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Church will meet to consider Wonga borrower rescue

Archbishop Justin Welby

The Church of England is to meet to consider leading a buyout of the collapsed payday lender Wonga.

Wonga went into administration last month, prompting concern that the debts of thousands of borrowers could be passed to another high-interest firm.

Last week, MP Frank Field called on the Archbishop of Canterbury to lead a consortium of “good people” to stop it being sold to “another loan shark”.

A church spokesman said it was “reflecting” on what might be possible.

Administrators were officially appointed last month to conduct an “orderly wind-down” of Wonga.

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‘Exploitation of poor’

Following the collapse, Mr Field wrote to Archbishop of Canterbury Justin Welby to express concern that borrowers could be ripped off if another payday lender bought the firm.

He said Wonga’s loan book was likely to be sold at a “knockdown” rate, which risked the possibility of the “exploitation of the poor”.

Mr Field said buying Wonga’s £400m loan book would protect 200,000 borrowers from having to make repayments to another lender at high commercial rates.

Speaking on BBC Radio 4’s Today programme, he suggested that an “alliance of financial forces” could step in.

This, he said, could act as a “liberation of the poor”.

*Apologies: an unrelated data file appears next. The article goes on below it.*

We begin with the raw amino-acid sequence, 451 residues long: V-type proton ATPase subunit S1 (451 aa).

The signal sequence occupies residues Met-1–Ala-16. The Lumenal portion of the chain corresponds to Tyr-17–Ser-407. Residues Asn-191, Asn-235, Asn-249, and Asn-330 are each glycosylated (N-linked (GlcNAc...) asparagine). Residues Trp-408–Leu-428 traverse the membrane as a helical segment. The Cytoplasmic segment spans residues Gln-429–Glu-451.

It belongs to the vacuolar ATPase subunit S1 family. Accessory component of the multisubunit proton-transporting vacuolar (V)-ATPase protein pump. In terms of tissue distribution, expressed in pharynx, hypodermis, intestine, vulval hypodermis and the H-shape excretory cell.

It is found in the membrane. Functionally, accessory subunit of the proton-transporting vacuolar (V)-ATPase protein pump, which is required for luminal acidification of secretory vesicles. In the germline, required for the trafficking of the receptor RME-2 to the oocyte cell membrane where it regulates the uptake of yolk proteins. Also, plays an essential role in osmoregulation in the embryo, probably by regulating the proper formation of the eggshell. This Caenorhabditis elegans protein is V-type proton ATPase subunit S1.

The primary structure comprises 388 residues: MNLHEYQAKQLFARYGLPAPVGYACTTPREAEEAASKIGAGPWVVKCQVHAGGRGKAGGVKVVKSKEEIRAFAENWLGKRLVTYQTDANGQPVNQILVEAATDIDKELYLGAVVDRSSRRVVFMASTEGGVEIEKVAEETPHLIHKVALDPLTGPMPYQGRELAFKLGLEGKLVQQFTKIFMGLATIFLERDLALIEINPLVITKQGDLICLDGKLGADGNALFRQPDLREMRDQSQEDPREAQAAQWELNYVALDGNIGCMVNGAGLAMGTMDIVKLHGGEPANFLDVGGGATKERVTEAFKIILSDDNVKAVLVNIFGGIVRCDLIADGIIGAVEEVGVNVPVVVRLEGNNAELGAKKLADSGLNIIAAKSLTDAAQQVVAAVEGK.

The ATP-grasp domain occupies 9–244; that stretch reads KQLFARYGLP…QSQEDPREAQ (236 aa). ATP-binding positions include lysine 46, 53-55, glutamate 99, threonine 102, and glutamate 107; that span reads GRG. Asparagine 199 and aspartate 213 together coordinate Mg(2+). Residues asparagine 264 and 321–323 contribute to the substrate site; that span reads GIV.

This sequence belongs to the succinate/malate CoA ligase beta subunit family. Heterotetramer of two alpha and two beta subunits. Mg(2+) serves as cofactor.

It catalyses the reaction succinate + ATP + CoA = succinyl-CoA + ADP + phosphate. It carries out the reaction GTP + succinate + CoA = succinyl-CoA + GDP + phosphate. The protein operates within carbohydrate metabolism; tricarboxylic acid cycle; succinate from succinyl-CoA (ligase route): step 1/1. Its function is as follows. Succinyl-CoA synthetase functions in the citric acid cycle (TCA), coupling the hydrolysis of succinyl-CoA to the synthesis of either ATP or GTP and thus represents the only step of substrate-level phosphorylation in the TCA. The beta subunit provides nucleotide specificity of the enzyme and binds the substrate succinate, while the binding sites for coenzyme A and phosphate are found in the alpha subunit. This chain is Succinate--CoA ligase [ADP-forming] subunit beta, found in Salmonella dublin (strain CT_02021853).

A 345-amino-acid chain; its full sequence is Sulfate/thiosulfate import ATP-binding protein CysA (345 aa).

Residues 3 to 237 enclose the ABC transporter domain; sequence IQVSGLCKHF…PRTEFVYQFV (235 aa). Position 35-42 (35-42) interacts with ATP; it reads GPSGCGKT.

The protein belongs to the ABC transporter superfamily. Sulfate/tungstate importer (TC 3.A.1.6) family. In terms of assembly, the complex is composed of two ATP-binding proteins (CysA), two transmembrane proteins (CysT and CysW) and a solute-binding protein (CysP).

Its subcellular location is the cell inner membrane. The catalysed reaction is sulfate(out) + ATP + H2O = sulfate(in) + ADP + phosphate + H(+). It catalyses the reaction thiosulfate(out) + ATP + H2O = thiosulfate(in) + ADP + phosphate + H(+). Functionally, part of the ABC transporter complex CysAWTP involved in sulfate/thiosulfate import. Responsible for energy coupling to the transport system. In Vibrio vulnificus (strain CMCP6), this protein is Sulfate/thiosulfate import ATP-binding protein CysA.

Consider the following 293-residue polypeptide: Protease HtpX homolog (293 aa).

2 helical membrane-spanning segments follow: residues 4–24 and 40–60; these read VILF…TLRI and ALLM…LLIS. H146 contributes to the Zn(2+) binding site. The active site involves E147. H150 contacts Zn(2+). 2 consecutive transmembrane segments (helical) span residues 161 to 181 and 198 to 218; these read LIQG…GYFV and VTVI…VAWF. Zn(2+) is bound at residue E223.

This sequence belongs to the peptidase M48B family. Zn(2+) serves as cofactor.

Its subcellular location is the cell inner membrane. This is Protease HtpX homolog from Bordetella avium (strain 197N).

“I wrote to the administrators… to say would you please hold off on this fire-sale of this asset book until the archbishop’s initiative can be seen through – and they have actually agreed to that,” he added.

Church commissioners – who manage the Church of England’s £8.3bn investment fund – are expected to meet at Lambeth Palace next week to discuss the options.

A Church spokesman said: “We are reflecting on the letter from Frank Field to help determine what may or may not be possible in the months ahead regarding the repercussions following Wonga’s collapse.”

Archbishop Welby, who will lead the discussions, has previously been a critic of Wonga, saying he wanted to put payday lenders who charge high interest “out of business”.

In 2013, he said it was “very embarrassing” that the Church’s pension fund indirectly invested in the firm.

Amazon row

The Wonga proposals were revealed after the Church said it was keeping its shares in Amazon, despite Archbishop Welby previously accusing the multinational company of “leeching off the taxpayer”.

He told the Trades Union Congress (TUC) on Wednesday that when “vast companies like Amazon” pay “almost nothing in tax” then there is something wrong with the tax system.

However, the Church later said it considered the most effective way to seek change was to be “in the room with these companies” as a shareholder.

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